More than seventy students of the University of The Gambia attended a symposium about the importance of research for effective human rights practice. They listened to and critically engaged with speakers from the African Commission on Human and Peoples’ Rights, the Special Criminal Court of The Gambia and their own Faculty of Law. Moreover, they benefitted from presentations by the Institute for Human Rights and Development in Africa (IHRDA) and HURIDOCS on the African Human Rights Case Law Analyser.
The Case Law Analyser (CLA) is a joint project between IHRDA and HURIDOCS and is the tool to gain effective, exhaustive, free and easy access to human rights case law from all African regional bodies, including the African Commission, African Committee of Experts on the Rights and Welfare of the Child, the African Court, the East African Court of Justice, the ECOWAS Community Court of Justice and SADCT.
Students want to raise awareness of the Case Law Analyser
During the symposium, students were thoroughly introduced to the key features of the CLA. Among these are various ways of browsing decisions and finding what (not only) students are looking for, e.g. by articles, keywords and references. Moreover, they learned how to use built-in analytical tools such as the Case Graph. To bookmark single paragraphs and save the progress of their research, students were introduced into creating accounts and using them.
The overarching theme of the symposium, which took place 23 March, was the importance of research for the promotion and protection of human rights. It was initiated and organised by a group of students from the Faculty of Law, who worked through many a night to raise awareness about the CLA among their fellow students.
Research makes or breaks a case, Legal Officer says
The fundament for the demonstration of the CLA was laid by a number of excellent presentations on the importance of research.
Students benefitted from an exceptional talk by Samuel Tilahun, Legal Officer at the African Commission, who introduced students to the working of the Commission and how it changed with the advent of technology.
He also stressed that thorough research is still the most important element of writing successful complaints to the Commission to take decisions on human rights violations. The CLA makes this research easier, Samuel said. ‘You don’t have to spend sleepless nights at the library to get all this information; it’s a mouse click away.’
Access to information is a right
Samuel said that another great resource for future work and current assignments is the Commission’s website – developed by HURIDOCS and Ketse.com – where they can find all necessary information, e.g. rules of procedure, and useful databases, e.g. on the prevention of torture.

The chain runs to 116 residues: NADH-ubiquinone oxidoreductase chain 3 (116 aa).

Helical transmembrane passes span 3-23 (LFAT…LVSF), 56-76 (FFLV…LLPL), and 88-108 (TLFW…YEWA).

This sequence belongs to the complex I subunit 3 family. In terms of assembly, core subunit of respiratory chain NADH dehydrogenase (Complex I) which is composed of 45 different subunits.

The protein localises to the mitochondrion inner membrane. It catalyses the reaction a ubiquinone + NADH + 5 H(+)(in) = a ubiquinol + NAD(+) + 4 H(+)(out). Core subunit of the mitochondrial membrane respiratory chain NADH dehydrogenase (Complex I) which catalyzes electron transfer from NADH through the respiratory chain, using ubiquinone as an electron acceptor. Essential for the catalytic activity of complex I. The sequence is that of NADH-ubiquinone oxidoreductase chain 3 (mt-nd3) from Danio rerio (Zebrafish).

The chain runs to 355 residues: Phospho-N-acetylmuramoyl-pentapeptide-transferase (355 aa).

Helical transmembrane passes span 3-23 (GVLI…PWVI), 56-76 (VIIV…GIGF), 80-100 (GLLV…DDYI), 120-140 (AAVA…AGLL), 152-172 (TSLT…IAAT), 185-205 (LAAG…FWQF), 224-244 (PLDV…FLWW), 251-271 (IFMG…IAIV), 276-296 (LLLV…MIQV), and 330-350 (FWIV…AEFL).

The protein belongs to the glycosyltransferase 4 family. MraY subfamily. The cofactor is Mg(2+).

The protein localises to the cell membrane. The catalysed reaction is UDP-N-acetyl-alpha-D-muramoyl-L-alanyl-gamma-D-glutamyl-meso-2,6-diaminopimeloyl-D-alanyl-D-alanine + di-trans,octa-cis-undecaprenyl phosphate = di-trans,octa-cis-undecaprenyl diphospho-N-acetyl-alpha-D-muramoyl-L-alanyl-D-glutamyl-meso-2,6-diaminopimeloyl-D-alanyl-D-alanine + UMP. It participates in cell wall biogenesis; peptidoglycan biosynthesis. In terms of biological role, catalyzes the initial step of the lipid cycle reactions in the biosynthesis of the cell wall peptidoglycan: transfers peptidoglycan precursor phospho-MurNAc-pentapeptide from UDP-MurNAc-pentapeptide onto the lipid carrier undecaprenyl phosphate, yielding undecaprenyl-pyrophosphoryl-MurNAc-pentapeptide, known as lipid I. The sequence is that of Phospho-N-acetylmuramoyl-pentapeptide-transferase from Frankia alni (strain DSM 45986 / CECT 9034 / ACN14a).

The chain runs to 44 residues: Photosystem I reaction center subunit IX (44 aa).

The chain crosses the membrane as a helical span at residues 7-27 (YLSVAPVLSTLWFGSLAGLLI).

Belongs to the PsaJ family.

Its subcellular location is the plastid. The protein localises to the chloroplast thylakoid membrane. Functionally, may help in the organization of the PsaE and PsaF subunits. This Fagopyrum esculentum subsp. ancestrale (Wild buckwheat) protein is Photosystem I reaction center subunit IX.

He stressed that all this is available, because students have a right to information, a right that everyone enjoys. The Commission, other bodies and states are obliged to be open about their proceedings and publish what they produce. Samuel urged students to demand the implementation of their right whenever a body or a state fails to provide information.
Human Rights Require Constant Commitment
‘Legal research is at the core of legal action’, Justice Emmanuel Nkea, Judge of the Special Criminal Court of The Gambia, said. Hence, he called students to be thorough and passionate in what they do and dedicate themselves to human rights, as they ‘require commitment to make them work’.
He suggested that they could do that not only as legal practitioners, but also through other means, e.g. campaigns. Justice Nkea, concluded that good research and getting the facts right is pivotal for all these undertakings.
Less Facebook, more Research – Dean says
The Dean of the Faculty of Law, Dr Abukabar Sengore, praised the student initiative that took the lead in organising the symposium and called others to spur more such undertakings, in- and outside the university. He argued that the promotion and protection of human rights depends on the efforts of individuals, and so does learning.
Replying to a student who said that unstable internet access was a problem in using the CLA, Dr Sengore stated that miraculously students find the time for Facebook and hence it may be a matter of priorities. He added that the faculty was working hard on improving the internet connection, however.
In the closing remarks, Dr. Sengore stressed that it is about initiative, about the students wanting to improve the country they live in and the human rights situation on the continent. These thoughts were met with applause and lively debate.
HURIDOCS is very thankful for the student initiative – Assiatou, Aisha, Awa, Lamin and Aisha – that organised the symposium in a matter of less than a month. It all started with a reply to one of our newsletters, in which Johannes Buabeng-Baidoo, lecturer at the University of The Gambia, explained how he uses the case law analyser in his teaching. We welcome more such initiatives and also want to thank Johannes for being the most excellent master of ceremony at the symposium. Last but not least we are grateful that our colleagues at the IHRDA supported the symposium intensely and work hard every day to keep the Case Law Analyser up to date.